The Cincinnati Bengals haven't always been the bad news bears of the NFL.
While Chad Ochocinco was getting dinged $25Gs for tweeting during a game this week, the team from a generation ago was gathering in a Cincinnati hospital to help a former teammate.
Ickey Woods rushed for 1,525 yards in four seasons with the Bengals in the 1980s and invented the endzone celebration. It was called the Ickey Shuffle and by the standards set today by Terrell Owens & Co. -- it was a tame exhibition.
Back then, when a pat on the rump or slap upside a helmet was considered demonstrative, Woods antics were celebrated and deplored in equal amounts but, unlike the Bengals of today, no player died, nobody went to jail and hardly anyone got arrested. Nobody made millions of dollars either.
Which is just one of the reasons Woods' teammates showed up at the hospital on a Saturday night a couple weeks ago.
They were there to support a former teammate as his son, Jovante Woods, just 16, lay dying after a lethal asthma attack. Woods' family had no health insurance and as word leaked, the old Bengals rallied.
According to reporters in Cincinnati, the hospital lobby looked like a team reunion. Former receiver Tim McGee told them: "Everybody liked Ickey. He was different. He had the ponytail. He was from California. And he had that stupid dance where you hardly did anything."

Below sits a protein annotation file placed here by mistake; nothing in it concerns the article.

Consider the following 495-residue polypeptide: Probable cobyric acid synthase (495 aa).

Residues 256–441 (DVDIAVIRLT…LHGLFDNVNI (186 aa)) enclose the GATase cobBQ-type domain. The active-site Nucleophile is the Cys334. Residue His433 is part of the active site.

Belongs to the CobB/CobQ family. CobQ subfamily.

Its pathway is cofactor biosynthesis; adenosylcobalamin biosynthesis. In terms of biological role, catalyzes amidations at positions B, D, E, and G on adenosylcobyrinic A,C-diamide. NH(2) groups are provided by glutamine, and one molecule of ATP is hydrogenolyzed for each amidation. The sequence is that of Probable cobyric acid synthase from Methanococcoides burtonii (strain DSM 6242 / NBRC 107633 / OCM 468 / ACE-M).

His son died three days after suffering the attack following a high school football practice. At the hospital, Hall of Fame tackle Anthony Munoz and wife DeDe were there, along with the tackle on the other side, Joe Walter, Max Montoya, the right guard, Kevin Walker, the linebacker and Eric Ball, his former backfield partner.
Today, they would all be making multi-million dollars. But when Ickey was shuffling, it was still more about teams than individuals. McGee signed his rookie contract in 1986 as the 21st player taken in the draft. He got $500,000 to sign with $150,000 his first year. Nice, but after expenses anyone not drafted in the first round was hardly set for life. In comparison this season, Bengals' rookie tight end Jermaine Gresham -- the 21st pick -- got $10 million guaranteed.
Ickey Woods might not have got the guaranteed millions but he did get something that might be almost as valuable. He got the love and respect of his teammates. He got a devotion and friends that have endured longer than many of those multi-million-dollar contracts that dominate NFL pre-season discussions today.
Ball, now the Bengals director of player development, contacted the NFL's Caring Program for former players to get help. Bengals president Mike Brown sent a cheque. This Saturday, after a memorial service last week in California, Ickey Woods will bury his son in Cincinnati. With the tears there will be a trickle of thankfulness.
Ickey's teammates and friends have made sure his medical and funeral costs would be covered. "He's been my friend since '88 and that's what you do; you rally around a friend," said former teammate Joe Kelly.